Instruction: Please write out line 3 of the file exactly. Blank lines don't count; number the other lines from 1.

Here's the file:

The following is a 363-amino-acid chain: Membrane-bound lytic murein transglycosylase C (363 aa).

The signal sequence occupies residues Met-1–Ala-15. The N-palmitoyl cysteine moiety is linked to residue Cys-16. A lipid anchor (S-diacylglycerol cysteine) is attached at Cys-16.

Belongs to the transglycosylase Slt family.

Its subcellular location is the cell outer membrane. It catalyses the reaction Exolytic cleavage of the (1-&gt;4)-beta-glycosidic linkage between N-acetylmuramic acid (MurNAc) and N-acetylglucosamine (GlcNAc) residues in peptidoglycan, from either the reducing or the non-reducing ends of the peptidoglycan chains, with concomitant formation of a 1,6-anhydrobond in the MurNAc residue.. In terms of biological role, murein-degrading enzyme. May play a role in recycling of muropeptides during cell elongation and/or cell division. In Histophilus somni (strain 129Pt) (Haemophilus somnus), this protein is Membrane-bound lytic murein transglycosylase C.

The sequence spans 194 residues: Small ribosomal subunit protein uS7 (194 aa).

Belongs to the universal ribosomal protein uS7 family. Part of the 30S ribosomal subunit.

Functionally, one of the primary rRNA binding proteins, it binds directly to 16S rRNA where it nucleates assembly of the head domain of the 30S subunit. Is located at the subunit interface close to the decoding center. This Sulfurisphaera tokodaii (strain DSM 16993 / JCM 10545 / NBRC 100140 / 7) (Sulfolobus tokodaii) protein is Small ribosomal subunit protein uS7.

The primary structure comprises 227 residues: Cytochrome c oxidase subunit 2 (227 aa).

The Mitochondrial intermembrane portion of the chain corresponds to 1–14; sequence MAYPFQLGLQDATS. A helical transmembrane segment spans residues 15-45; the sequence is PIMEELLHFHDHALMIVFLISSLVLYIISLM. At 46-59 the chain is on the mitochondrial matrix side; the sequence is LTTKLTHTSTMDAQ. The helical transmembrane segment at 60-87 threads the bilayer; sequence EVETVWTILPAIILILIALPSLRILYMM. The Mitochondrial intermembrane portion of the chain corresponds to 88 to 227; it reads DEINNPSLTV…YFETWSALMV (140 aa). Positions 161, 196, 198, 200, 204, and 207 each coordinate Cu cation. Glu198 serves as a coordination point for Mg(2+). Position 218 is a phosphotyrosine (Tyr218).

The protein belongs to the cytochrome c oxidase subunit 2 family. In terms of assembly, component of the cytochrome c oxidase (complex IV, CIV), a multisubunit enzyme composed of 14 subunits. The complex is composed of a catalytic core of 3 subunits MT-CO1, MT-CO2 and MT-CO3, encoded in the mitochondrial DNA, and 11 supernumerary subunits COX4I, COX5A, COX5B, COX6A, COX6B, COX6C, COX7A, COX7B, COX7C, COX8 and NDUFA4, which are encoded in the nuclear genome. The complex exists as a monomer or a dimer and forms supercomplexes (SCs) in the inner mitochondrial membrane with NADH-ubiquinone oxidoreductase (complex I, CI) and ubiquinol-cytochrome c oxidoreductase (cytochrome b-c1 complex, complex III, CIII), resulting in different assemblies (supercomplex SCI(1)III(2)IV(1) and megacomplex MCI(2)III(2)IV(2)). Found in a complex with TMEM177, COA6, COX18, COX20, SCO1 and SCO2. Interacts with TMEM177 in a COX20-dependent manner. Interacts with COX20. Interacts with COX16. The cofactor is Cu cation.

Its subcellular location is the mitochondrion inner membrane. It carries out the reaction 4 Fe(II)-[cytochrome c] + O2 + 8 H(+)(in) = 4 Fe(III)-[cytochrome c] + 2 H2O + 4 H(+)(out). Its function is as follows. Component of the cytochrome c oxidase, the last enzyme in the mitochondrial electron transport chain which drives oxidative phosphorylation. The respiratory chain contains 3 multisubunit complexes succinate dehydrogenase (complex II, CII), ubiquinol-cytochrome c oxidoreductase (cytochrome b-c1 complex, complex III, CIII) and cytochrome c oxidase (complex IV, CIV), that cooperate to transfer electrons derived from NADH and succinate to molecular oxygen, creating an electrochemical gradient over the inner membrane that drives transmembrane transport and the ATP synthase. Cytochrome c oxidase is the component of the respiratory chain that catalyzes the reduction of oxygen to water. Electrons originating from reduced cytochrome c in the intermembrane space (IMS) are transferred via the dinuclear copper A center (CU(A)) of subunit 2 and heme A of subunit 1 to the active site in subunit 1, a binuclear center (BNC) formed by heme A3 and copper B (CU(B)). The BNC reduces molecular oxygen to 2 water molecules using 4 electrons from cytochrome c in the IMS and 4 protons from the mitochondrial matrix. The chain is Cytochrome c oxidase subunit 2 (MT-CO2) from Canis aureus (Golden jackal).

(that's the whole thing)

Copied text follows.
Belongs to the transglycosylase Slt family.